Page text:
3 After water has reached the saturation temperature, it starts vapourising while temperature remains same and once again the twophase mixture of water and water vapour is formed. Two phase system can not be defined only by its temperature and pressure. If pressure is known, the corresponding temperature of the twophase system is known. Thus the state of vapour is defined by either the pressure or temperature and the quality called dryness fraction (x). Dryness fraction is defined as the fraction of vapour present in the whole mass. The process of vapourisation is shown by DE. At E all the water has vapourised and saturated vapour at pressure p is obtained as shown. And the heat required to vapourise the liquid to vapour at constant temperature is known as the Latent heat of vapourisation. Further heating, i.e., heating after the quality of the vapour is 00 %, a further rise in temperature will rise the volume. The vapour is said to be Superheated. Therefore, Superheated vapour is vapour at any temperature above the saturation temperature. Critical point As the pressure increased above atmospheric, the change of volume accompanying evaporation decreases, till at sufficiently higher pressure, it is zero. This is referred as the critical point and the properties at this point for water are, p c =. bar T c = o C v c = m 3 /kg Latent heat of vapourisation = 0 Critical temperature and pressure The critical temperature of a liquid is that temperature beyond which the liquid cannot exist, no matter how much pressure is placed on it. The pressure that is needed to cause the gas to condense at the critical temperature is the critical pressure. Triple point At low pressures there is slight rise in melting points, but a marked drop in boiling points and also very appreciable increase in the change of volume. At pressure bar, the melting and boiling point temperatures become equal and the change of phase icewatersteam is shown by single horizontal line BCF. This line is called Triple point line. The temperature at this takes place is 0 o C. 3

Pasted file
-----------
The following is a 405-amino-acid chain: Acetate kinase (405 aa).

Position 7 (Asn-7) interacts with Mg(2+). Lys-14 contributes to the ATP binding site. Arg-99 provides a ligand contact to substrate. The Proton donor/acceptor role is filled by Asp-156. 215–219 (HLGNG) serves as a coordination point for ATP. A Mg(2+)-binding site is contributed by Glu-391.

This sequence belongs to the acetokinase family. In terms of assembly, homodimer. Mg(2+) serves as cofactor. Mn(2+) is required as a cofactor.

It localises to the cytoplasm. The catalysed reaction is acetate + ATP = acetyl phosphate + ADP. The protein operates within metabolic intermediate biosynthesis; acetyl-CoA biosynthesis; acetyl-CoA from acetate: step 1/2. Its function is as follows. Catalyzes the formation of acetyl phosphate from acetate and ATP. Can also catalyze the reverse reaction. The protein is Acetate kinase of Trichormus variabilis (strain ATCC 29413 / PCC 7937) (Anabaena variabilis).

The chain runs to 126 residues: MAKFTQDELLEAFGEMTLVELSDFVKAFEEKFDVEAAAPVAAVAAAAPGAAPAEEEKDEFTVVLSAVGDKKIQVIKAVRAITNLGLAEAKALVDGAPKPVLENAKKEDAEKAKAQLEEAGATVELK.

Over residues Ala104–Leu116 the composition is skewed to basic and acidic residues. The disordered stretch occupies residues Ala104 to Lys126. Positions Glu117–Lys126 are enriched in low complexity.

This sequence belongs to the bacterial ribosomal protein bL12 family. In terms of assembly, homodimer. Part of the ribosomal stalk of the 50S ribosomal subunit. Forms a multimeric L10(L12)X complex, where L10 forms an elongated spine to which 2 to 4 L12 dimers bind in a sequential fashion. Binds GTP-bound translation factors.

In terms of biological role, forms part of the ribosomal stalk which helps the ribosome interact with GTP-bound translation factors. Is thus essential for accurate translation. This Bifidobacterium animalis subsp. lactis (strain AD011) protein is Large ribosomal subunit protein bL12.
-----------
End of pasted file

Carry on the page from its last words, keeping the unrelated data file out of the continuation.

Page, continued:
4 Therefore only at 0 o C & bar, ice, water & steam coexist in thermodynamic equilibrium in a closed vessel. pvt surface (a) 4
5 (b) (c) (d) 5